Where to Camp
The best part about this area is the freedom of choosing your overnight stay. The easy-to-access and well-paved road stretches a couple miles, all which have smaller access roads with plenty of semi-private areas behind the rocks. Pick your favorite spot, park close by, and unload your camping gear.
Bring easy-to-cook meals like Jambalaya or pasta. No need to get fancy, just use packets and bring your own meat or sausage in a cooler. Easy to make and easy to clean. Plus, you’re in the outdoors so gourmet need not be part of your diet while camping.
Animals here are interesting yet harmless like the Great Basin kangaroo rat and southern grasshopper mouse. Keep your food and perishables in the car if you’re worried about animals getting to your leftovers and your trash bags over 100 yards from your site just in case they get curious.
Set up your tent during the daytime. Everything gets more challenging after the sun sets. This seems obvious but the excitement of exploring sometimes overshadows being practical while camping. Choose a flat area to sleep comfortably and behind large rocks in case the winds pick up. The dirt of Alabama Hills is compact, so using large rocks to anchor your tent may be necessary.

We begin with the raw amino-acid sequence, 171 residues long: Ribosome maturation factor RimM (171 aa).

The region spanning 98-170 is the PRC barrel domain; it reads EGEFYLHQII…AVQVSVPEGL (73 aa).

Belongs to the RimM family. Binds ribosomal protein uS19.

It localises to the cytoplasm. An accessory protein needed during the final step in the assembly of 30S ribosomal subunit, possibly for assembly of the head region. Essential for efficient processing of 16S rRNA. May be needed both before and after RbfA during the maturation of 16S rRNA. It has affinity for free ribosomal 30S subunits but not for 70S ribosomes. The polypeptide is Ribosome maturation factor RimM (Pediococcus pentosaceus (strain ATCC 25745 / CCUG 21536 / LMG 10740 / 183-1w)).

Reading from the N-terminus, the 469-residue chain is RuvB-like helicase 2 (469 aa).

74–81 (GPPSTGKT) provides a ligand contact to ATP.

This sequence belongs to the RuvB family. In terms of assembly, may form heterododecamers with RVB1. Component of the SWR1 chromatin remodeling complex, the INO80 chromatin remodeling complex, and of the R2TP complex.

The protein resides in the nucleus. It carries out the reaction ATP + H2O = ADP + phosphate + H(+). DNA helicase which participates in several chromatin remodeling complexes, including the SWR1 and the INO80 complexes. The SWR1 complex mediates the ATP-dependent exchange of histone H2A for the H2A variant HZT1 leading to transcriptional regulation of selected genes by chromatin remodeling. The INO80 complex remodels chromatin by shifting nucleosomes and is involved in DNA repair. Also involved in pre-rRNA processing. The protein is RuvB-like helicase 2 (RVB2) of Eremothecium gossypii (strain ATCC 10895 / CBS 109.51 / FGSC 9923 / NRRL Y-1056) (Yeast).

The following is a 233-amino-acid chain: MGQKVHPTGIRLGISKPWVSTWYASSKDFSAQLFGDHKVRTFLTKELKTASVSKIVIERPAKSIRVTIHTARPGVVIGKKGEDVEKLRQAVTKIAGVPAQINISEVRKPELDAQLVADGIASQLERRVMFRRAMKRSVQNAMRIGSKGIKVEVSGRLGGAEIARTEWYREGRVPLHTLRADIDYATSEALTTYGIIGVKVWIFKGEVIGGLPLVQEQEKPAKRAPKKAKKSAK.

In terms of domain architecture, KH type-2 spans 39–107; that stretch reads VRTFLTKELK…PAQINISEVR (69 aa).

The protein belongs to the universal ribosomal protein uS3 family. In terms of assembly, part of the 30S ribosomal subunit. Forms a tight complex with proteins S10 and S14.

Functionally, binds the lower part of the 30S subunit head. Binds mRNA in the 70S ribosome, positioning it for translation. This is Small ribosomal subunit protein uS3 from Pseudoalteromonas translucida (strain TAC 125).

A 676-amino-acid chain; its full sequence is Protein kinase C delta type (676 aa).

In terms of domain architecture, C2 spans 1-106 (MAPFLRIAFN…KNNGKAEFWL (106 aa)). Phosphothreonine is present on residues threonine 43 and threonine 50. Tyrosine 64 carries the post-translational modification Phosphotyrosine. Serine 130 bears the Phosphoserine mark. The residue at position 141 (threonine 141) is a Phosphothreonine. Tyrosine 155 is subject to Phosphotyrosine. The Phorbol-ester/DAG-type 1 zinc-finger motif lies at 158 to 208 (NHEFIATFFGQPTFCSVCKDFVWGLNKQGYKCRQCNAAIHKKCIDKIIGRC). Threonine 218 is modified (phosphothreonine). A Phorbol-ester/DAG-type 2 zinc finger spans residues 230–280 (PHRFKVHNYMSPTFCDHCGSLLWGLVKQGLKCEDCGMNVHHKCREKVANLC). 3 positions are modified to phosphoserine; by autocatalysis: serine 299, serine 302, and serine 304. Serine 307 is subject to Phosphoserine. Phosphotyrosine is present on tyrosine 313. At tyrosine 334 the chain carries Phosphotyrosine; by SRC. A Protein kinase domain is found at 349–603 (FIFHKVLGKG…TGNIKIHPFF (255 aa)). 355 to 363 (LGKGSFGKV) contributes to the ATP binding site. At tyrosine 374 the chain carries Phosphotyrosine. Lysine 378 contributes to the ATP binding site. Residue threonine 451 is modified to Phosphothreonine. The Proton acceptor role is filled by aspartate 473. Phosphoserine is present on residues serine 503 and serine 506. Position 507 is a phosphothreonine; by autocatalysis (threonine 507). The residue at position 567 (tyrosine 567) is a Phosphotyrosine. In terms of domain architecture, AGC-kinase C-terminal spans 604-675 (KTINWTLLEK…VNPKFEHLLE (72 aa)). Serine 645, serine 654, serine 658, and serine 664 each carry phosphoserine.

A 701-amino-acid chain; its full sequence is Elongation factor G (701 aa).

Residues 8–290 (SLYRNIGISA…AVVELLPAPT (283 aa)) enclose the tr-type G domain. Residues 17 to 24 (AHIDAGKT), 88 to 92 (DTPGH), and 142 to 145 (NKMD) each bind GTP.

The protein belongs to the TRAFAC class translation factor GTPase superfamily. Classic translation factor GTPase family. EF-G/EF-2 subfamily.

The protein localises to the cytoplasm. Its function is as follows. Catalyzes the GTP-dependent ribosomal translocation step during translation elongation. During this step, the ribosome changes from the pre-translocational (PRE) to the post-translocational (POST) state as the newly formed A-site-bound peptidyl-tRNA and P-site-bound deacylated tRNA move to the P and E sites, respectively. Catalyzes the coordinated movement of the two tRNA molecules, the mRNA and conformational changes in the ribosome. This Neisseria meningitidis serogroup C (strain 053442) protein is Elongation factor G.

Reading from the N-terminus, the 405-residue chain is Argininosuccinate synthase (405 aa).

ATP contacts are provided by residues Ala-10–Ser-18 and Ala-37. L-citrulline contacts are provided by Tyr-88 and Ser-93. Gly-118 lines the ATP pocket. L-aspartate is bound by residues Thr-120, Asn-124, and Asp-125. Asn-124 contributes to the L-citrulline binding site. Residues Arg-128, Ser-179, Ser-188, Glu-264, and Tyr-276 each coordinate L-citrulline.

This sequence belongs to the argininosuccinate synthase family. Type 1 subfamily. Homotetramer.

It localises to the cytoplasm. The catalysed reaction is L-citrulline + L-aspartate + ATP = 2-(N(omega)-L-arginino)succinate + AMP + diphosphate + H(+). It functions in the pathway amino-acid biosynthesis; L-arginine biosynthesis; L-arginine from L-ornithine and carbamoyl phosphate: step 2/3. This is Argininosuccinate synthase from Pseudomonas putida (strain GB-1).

Keep your valuables locked in the car and keep your keys in your pocket. Electronics can freeze during the night so keep them in your sleeping bag with you to prevent from cold-weather damage. Even better, if you’re sleeping with pockets, keep your smaller items close to your body warmth.
What to Bring:
(If you don’t have everything you need, someone will. Borrowing is key!)
- A tent for 3-4 people
- Zero degree sleeping bags (I like mummy style similar to this Hyke & Byke one from Amazon)
- Extra blankets (To sleep comfortably over, as extra warmth, and for the front of the tent to deter dirt from coming inside)
- Pots and pans for cooking
- Plates, bowls, utensils and cups
- Cooler and ice
- Water (Bring plenty for cooking, drinking, washing, etc.)
- Firewood (Buy this from the local market less than a mile from the camp site)
- Fire starter
- Long-reach lighter or torch
- Trash bags (bring out what you bring in, always!)
- Anti-bacterial wipes or soap
- Toilet paper (you know why)
- Light sources
- Head lamps are useful when walking to and from the car or going to the restroom at night
- String lights are useful for lighting up your tent (plus they’re great for photos)
- Charger cables for cameras, phones, etc.
- Portable speaker (unless you prefer silence)
The best part about Alabama Hills is the fact that it is much lesser known than it’s famous neighbors – Mammoth, Yosemite, and the Sierra National Forest. Plus, unlike its neighbors, no permits or reservations are required to camp here. It’s a great place to camp as a couple or with a group of friends. If you have a few extra days or you are looking for a greater challenge, there are plenty of hiking areas nearby including the tallest peak in California – Mount Whitney.